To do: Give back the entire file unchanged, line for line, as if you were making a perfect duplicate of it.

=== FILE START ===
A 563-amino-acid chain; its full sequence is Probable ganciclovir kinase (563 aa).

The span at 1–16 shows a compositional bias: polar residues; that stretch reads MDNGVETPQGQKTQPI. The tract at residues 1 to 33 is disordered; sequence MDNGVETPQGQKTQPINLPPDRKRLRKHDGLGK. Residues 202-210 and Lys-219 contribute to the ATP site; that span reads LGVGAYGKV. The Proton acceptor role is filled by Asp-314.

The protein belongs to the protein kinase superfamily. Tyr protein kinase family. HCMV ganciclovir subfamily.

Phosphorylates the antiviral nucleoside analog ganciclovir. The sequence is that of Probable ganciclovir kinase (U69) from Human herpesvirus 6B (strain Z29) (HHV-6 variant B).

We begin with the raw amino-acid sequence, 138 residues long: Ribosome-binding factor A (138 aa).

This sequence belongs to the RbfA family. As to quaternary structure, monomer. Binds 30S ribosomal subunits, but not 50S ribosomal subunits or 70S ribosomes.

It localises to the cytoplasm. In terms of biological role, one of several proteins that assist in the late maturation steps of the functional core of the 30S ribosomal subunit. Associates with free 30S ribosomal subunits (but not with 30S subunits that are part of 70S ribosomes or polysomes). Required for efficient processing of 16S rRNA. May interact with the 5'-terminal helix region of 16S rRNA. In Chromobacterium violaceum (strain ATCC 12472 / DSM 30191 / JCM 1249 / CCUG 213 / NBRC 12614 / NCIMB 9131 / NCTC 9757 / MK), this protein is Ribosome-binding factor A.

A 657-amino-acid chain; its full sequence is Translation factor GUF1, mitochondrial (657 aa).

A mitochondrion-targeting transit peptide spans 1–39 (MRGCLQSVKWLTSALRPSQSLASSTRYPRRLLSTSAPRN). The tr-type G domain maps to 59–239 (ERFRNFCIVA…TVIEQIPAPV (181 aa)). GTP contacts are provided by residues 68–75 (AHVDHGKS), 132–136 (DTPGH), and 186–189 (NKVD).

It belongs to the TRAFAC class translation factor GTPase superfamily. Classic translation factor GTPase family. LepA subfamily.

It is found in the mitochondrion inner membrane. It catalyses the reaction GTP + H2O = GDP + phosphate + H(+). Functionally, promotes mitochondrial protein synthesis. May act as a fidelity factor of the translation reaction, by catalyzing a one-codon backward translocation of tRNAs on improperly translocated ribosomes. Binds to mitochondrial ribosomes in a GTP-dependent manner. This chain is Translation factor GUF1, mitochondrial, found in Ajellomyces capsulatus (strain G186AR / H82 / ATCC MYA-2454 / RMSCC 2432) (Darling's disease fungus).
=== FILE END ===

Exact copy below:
A 563-amino-acid chain; its full sequence is Probable ganciclovir kinase (563 aa).

The span at 1–16 shows a compositional bias: polar residues; that stretch reads MDNGVETPQGQKTQPI. The tract at residues 1 to 33 is disordered; sequence MDNGVETPQGQKTQPINLPPDRKRLRKHDGLGK. Residues 202-210 and Lys-219 contribute to the ATP site; that span reads LGVGAYGKV. The Proton acceptor role is filled by Asp-314.

The protein belongs to the protein kinase superfamily. Tyr protein kinase family. HCMV ganciclovir subfamily.

Phosphorylates the antiviral nucleoside analog ganciclovir. The sequence is that of Probable ganciclovir kinase (U69) from Human herpesvirus 6B (strain Z29) (HHV-6 variant B).

We begin with the raw amino-acid sequence, 138 residues long: Ribosome-binding factor A (138 aa).

This sequence belongs to the RbfA family. As to quaternary structure, monomer. Binds 30S ribosomal subunits, but not 50S ribosomal subunits or 70S ribosomes.

It localises to the cytoplasm. In terms of biological role, one of several proteins that assist in the late maturation steps of the functional core of the 30S ribosomal subunit. Associates with free 30S ribosomal subunits (but not with 30S subunits that are part of 70S ribosomes or polysomes). Required for efficient processing of 16S rRNA. May interact with the 5'-terminal helix region of 16S rRNA. In Chromobacterium violaceum (strain ATCC 12472 / DSM 30191 / JCM 1249 / CCUG 213 / NBRC 12614 / NCIMB 9131 / NCTC 9757 / MK), this protein is Ribosome-binding factor A.

A 657-amino-acid chain; its full sequence is Translation factor GUF1, mitochondrial (657 aa).

A mitochondrion-targeting transit peptide spans 1–39 (MRGCLQSVKWLTSALRPSQSLASSTRYPRRLLSTSAPRN). The tr-type G domain maps to 59–239 (ERFRNFCIVA…TVIEQIPAPV (181 aa)). GTP contacts are provided by residues 68–75 (AHVDHGKS), 132–136 (DTPGH), and 186–189 (NKVD).

It belongs to the TRAFAC class translation factor GTPase superfamily. Classic translation factor GTPase family. LepA subfamily.

It is found in the mitochondrion inner membrane. It catalyses the reaction GTP + H2O = GDP + phosphate + H(+). Functionally, promotes mitochondrial protein synthesis. May act as a fidelity factor of the translation reaction, by catalyzing a one-codon backward translocation of tRNAs on improperly translocated ribosomes. Binds to mitochondrial ribosomes in a GTP-dependent manner. This chain is Translation factor GUF1, mitochondrial, found in Ajellomyces capsulatus (strain G186AR / H82 / ATCC MYA-2454 / RMSCC 2432) (Darling's disease fungus).